Looking for an audiobook in the library I spotted this by Susan Hill, and took it out without a second glance - and so hadn't noticed it was one of the Simon Serrailler series. I'm a bit cross with myself, as I would have preferred to start with the first in the series.
This is the hunt for the serial killer of prostitutes in the cathedral town where Serrailler lives (although he is away on leave for the first few chapters). It brought to mind the almost local case in 2008 of the girls killed in Ipswich - and presumably it was the starting point for this novel in Susan Hill's mind, as it was published in 2010. I was a bit uncomfortable with that association, although the killer in the book branches out a bit.
There are some 'obvious' suspects, especially in light of the Ipswich case, but I couldn't believe she'd be that crass. I did figure out who the murderer was before the reveal, but it was probably the least likely suspect.
There are some touches of Barchester (which are acknowledged) in the Cathedral politics, which was mildly amusing.
What I found immensely irritating was the frequent use of the phrase "You do understand that, don't you?" I can't quite remember if it was Serrailler himself, or his GP sister , or both who used it, and don't know if I would have been just as irritated by it on the page, but hearing it so often almost had me throwing the CDplayer at the wall.
Someone please tell me that this patronising phrase is not a feature of all the books in the series, because I'll give the rest a miss if that's the case.
This is the latest, as far as I know, in the Simon Serrailler series by Susan Hill. As is usual for this series the book is as much about the family of Simon Serrailler and happenings in Lafferton, the town in which it is set, as it is about any of the crimes described. Again if you are looking for a hard hitting police story with descriptions of how crime is solved this book is probably not for you.
As with other books in this series I found Cat, Simon's doctor sister, to be the most likeable character. Simon himself often does not appear that much and when he does I have always found him to be a rather remote character. This does not change in this book although we do get less involved in his love life than we have in others which some readers will prefer! The case on which the book is losely based is an especially nasty one and involves Simon working undercover. When I started reading the book and found out what it was going to be about I was not sure that I wanted to continue but although much is suggested not much actual detail is given thank goodness although I suspect that just the suggestion that this sort of crime does exist may well be enough to put some readers off.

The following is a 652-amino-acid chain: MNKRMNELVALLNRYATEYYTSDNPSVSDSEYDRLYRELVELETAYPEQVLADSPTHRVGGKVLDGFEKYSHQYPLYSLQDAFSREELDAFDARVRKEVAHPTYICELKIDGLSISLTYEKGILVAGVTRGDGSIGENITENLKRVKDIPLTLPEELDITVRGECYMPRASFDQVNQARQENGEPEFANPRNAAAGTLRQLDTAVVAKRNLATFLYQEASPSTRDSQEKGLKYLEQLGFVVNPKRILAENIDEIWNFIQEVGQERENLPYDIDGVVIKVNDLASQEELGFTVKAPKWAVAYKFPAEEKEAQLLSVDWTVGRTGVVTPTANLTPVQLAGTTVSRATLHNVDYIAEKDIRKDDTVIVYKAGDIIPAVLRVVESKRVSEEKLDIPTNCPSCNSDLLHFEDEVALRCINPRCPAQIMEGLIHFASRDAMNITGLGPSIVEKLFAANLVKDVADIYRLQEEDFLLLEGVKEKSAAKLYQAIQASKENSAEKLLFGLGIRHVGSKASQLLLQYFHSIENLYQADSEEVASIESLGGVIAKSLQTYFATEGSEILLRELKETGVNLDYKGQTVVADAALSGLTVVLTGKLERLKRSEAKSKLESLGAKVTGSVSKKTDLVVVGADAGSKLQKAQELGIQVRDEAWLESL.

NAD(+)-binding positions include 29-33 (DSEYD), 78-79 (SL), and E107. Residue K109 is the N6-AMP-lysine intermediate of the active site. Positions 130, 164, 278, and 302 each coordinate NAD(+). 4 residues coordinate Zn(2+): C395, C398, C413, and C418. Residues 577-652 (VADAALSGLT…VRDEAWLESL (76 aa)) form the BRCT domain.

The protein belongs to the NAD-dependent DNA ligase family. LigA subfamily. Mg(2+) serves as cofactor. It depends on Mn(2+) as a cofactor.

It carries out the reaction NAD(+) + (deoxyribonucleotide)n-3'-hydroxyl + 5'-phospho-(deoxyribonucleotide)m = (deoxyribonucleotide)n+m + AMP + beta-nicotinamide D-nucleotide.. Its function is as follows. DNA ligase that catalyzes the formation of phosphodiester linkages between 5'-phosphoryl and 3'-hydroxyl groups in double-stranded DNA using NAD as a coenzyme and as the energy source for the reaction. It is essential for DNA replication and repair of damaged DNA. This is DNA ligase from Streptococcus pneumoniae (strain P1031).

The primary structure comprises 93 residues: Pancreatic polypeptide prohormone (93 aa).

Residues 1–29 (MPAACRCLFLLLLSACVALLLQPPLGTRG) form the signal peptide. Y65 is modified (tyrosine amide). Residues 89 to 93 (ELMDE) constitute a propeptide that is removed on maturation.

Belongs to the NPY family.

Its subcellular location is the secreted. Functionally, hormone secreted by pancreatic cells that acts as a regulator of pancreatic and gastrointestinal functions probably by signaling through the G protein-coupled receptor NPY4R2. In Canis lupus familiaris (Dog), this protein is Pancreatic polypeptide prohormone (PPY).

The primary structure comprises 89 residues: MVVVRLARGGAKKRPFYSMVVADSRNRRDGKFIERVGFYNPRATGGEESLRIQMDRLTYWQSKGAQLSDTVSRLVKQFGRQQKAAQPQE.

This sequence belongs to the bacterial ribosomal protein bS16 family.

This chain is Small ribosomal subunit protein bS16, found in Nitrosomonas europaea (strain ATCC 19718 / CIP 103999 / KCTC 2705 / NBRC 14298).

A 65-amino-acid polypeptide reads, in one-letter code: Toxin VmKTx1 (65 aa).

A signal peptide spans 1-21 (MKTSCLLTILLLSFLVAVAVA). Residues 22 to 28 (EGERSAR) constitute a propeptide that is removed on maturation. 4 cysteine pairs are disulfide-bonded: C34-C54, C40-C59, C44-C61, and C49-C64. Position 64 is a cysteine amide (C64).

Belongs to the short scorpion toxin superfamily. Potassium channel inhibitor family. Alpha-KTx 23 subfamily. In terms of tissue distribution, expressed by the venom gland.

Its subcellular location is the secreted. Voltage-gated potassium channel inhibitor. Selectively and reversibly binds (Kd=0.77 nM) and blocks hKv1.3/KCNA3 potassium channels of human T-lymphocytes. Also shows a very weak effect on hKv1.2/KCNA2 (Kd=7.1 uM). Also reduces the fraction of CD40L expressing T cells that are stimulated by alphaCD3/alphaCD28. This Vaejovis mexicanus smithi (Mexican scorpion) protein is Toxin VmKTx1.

Once again the story is told from several points of view and once again other issues are dealt with within the book as well as the main crime. One other reader of a previous book in the series critised Susan Hill and suggested that she almost used the books to air her feelings regarding The National Health system amongst other things. This book is no different and much is made about hospice care, the way that our society deals with death and in many ways the diminishing of any faith within the process. Having lost a close member of my family not that long ago I found some of the points quite interesting but can understand how others might not be so impressed.